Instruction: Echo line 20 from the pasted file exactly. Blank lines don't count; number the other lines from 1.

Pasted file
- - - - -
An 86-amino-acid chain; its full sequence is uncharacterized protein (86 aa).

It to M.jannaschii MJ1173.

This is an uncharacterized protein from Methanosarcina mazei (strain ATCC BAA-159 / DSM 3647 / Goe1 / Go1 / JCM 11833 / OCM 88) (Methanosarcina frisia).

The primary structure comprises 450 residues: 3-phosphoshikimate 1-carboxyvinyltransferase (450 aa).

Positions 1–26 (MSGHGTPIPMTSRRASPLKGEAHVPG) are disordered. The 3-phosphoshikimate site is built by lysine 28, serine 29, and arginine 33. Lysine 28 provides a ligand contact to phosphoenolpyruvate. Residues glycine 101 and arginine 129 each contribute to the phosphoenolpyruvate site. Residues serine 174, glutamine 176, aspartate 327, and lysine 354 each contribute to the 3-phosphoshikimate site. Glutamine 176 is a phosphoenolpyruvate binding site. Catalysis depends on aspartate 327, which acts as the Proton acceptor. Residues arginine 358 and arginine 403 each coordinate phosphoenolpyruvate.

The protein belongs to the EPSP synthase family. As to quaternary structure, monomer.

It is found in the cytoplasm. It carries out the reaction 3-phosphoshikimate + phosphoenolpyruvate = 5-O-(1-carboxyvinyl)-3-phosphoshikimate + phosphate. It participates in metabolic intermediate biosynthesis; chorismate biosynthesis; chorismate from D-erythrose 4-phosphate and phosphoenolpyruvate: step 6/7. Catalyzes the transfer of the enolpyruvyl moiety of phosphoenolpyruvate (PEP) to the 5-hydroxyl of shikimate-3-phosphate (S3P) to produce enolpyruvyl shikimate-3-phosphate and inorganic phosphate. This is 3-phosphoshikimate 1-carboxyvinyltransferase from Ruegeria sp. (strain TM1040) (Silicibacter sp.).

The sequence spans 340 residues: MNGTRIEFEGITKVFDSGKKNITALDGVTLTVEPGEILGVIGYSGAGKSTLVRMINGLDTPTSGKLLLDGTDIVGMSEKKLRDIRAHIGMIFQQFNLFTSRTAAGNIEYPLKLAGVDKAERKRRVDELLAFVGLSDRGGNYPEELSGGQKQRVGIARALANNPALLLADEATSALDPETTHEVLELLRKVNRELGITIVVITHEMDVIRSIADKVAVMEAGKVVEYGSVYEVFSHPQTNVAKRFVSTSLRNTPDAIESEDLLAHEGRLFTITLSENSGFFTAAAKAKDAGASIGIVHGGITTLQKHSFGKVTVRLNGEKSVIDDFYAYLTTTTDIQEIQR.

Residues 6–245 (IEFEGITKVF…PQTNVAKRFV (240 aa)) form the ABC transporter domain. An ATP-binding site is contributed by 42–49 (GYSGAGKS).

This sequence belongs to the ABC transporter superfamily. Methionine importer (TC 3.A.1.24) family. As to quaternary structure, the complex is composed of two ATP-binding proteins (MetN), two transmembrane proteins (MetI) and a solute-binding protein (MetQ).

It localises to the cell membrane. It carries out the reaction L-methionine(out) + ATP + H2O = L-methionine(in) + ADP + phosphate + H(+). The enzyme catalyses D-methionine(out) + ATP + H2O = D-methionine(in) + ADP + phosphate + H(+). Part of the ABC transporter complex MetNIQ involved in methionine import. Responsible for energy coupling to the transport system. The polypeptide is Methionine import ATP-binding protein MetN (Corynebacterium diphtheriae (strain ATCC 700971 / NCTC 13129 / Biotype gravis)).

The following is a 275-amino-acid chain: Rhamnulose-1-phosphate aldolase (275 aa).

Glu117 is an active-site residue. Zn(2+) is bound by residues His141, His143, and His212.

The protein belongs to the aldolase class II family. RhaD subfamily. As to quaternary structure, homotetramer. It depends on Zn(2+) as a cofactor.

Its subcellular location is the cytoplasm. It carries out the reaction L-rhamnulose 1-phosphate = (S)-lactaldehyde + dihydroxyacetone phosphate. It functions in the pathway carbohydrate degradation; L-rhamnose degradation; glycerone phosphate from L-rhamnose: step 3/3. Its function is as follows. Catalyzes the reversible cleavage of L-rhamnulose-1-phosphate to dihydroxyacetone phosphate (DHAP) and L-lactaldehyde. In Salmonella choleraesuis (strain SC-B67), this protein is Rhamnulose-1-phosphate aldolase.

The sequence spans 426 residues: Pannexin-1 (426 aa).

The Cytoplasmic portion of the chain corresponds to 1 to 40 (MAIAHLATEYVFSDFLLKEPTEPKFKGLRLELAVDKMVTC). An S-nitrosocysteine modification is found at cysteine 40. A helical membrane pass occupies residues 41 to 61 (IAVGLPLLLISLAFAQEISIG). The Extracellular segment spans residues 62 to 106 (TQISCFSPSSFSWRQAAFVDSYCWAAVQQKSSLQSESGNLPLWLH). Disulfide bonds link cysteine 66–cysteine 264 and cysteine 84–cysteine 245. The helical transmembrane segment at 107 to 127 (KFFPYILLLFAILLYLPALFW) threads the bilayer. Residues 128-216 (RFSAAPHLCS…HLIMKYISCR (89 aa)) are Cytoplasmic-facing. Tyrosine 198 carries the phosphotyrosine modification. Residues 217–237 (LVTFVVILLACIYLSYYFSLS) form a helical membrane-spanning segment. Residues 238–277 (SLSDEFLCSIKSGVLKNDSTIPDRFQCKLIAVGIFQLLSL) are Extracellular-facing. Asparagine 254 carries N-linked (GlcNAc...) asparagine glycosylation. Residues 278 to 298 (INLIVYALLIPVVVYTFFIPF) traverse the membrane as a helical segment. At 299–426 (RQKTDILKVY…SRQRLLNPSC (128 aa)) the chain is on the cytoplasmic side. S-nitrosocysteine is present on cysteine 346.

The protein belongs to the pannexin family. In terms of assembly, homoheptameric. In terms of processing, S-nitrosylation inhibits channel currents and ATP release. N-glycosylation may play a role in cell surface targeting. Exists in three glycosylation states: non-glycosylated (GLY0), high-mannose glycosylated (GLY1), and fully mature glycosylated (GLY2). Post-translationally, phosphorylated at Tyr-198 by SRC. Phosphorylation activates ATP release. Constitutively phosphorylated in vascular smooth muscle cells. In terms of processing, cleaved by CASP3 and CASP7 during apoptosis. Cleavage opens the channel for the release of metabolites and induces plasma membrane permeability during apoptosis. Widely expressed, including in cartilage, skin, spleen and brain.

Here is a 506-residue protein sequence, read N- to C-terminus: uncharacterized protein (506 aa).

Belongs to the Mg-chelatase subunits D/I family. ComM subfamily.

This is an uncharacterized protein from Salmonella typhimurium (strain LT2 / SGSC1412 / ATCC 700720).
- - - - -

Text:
Belongs to the Mg-chelatase subunits D/I family. ComM subfamily.